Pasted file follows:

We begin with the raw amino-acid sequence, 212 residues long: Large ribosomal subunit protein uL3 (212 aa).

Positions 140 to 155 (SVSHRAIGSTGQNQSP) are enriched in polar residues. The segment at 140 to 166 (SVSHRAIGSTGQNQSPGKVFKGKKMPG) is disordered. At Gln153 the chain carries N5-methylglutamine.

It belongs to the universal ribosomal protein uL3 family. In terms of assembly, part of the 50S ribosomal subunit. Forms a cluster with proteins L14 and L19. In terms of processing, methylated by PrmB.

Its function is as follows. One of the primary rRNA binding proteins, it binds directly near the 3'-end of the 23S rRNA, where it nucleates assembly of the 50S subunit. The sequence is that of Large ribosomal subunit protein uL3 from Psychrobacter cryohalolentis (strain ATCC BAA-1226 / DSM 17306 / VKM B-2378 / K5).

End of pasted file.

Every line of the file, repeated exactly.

We begin with the raw amino-acid sequence, 212 residues long: Large ribosomal subunit protein uL3 (212 aa).

Positions 140 to 155 (SVSHRAIGSTGQNQSP) are enriched in polar residues. The segment at 140 to 166 (SVSHRAIGSTGQNQSPGKVFKGKKMPG) is disordered. At Gln153 the chain carries N5-methylglutamine.

It belongs to the universal ribosomal protein uL3 family. In terms of assembly, part of the 50S ribosomal subunit. Forms a cluster with proteins L14 and L19. In terms of processing, methylated by PrmB.

Its function is as follows. One of the primary rRNA binding proteins, it binds directly near the 3'-end of the 23S rRNA, where it nucleates assembly of the 50S subunit. The sequence is that of Large ribosomal subunit protein uL3 from Psychrobacter cryohalolentis (strain ATCC BAA-1226 / DSM 17306 / VKM B-2378 / K5).